SUMMARY OF THE INVENTION

Microfluidic chips and point-of-care devices for rapid detection of analyte in minute amounts of sample typically include one or more electrochemical biosensors structured to capture and amplify the signal from an analyte. The biosensors include a flow layer for fluid movement and a control layer with valves for controlling the fluid movement. The flow layer typically includes microfluidic channels in two zones: an analyte capture zone containing a microfluidic rotary mixer, and a detection zone containing a microfluidic rotary mixer with a sensing region. The sensing region typically includes a working electrode coated with a capture moiety.

The biosensor typically includes an inlet zone for receiving a sample and an analyte capture element. The biosensor also includes a collection zone for collecting the flow through and analyzed samples.

The valves of the control layer typically include a flexible membrane at intersections with the flow layer. The valves may form a rotary pump with at least three valves configured for sequential operability and intersecting the analyte capture zone and/or the detection zone. The rotary pump may be a peristaltic pump. The valves of the control layer may be below the flow layer and the valves are pushed up into the flow layer.

The microfluidic channels may have a substantially circular cross- section, or a substantially angular cross-section, such as a square, a rectangular, or a triangular cross-section, wherein height to width ratio of the microfluidic channels is between about 1:2 and about 1:15. The microfluidic channels may have a diameter or a height between about 10 mhi and 1000 mhi, and length between about 5 and 100 mm.

The detection zone may include a trap region containing a magnet, a gel, or other capture substance for releasably trapping the analyte- analyte capture element complex.

The microfluidic chips may have between two and ten electrochemical biosensors.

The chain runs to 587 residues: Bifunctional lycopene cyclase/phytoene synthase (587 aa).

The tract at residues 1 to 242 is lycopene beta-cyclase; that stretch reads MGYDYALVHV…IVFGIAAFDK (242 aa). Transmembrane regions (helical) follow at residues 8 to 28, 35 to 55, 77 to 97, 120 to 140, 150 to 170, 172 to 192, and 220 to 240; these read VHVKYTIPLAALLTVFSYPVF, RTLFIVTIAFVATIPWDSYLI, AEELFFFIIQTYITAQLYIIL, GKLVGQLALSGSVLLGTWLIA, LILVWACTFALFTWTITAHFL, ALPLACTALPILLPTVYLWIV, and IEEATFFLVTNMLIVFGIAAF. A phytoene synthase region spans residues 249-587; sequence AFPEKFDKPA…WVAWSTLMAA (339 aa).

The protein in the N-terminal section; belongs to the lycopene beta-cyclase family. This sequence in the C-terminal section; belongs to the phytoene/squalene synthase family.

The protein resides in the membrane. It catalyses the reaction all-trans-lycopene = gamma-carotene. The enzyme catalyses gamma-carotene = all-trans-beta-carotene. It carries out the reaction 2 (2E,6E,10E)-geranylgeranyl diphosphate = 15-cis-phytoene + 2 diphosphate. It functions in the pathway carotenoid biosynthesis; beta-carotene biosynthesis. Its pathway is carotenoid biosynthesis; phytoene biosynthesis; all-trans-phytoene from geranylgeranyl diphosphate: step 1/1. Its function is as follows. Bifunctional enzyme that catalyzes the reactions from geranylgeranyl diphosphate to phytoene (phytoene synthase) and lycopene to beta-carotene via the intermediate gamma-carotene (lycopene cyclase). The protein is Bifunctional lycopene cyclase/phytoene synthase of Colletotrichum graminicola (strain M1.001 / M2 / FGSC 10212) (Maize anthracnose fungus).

Also described are devices containing microfluidic chips and methods of making and using the microfluidic chips. Typically, the methods include stereolithography, soft lithography, laser machining, micromachining, curing, bonding, three-dimensional printing, molding, micromolding, thermal setting, metal deposition, and/or coating.

A method of detecting an analyte or measuring the analyte concentration in a sample is also described. The method includes loading sample and an analyte capture element into the flow layer of the microfluidic chip. The sample volume may be as little as between about 0.5 pL and 500 pL, such as between about 1 pL and 10 pL, although larger volumes between about 10 pL and 500 pL may also utilized. By using capture, trap, and signal amplification with the analyte capture element and capture moiety, the method provides highly sensitive detection (between about 10 9 and 10 12 g/ml) of an analyte in minute amounts of sample within minutes.

The signal amplification is achieved by the use of an analyte capture element or capture moiety containing a reporter molecule. The reporter molecule typically converts a chemical substrate to an electrical signal for detecting by the sensing region of the electrochemical biosensor.

BRIEF DESCRIPTION OF THE DRAWINGS

Figure 1 is a diagram showing the schematic system- level overview of an all-electrical PoC system with the microfluidic control module on the left and amperometry and bead-based electronic ELISA biosensor on the right. SRCLK: shift register clock signal; RCLK: register clock signal; WE: working electrode; SER: serial.

Figure 2A is a flow diagram showing the steps in the bead-based electronic ELISA. Figure 2B is a schematic layout of the biosensor. The area in the dashed box is enlarged in Figure 2C. Figure 2C is a diagram showing the workflow of an automated bead-based electronic ELISA. Figures 2D and 2E are a diagrams of microfluidic valves operation.

Figure 3A is a diagram showing microfluidic peristaltic pumping using three valves, and shows a microfluidic peristaltic pump using three valves (Pi, Pj, and Pk). Figure 3B is a diagram showing the control sequences for the valves in Figure 3A. Figure 3C is a graph showing relationship between flow rate (flow rate, pL/min) and duration of controlling sequence over Ts (ms).

Figures 4A-4D are diagrams and corresponding results for mixing an exemplary protein such as free bovine serum albumin (BSA) using a rotary pump (Figures 4A and Figure 4C) or with beads (Figures 4C and 4D).

Figure 4B is a graph showing change in Intensity over time (sec). Figure 4D is a graph showing a change in Bead Number over time (sec).

Figure 5 is a graph showing a calibration curve obtained from the integrated and automated electrical sensing system. The samples were made by spiking human IL-6 into 4-fold diluted human plasma to different concentrations. The error bars represent measurement from two separate sensors. The total assay time was 30 minutes.

DETAILED DESCRIPTION OF THE INVENTION I. Definitions

As used herein, the term “microfluidic” refers to devices with dimensions of fluidic pathway elements for manipulating and controlling fluids, usually in the range of microliters (10 6 ) to picoliters (10 12 ), in networks of channels with dimensions from tens to hundreds of micrometers.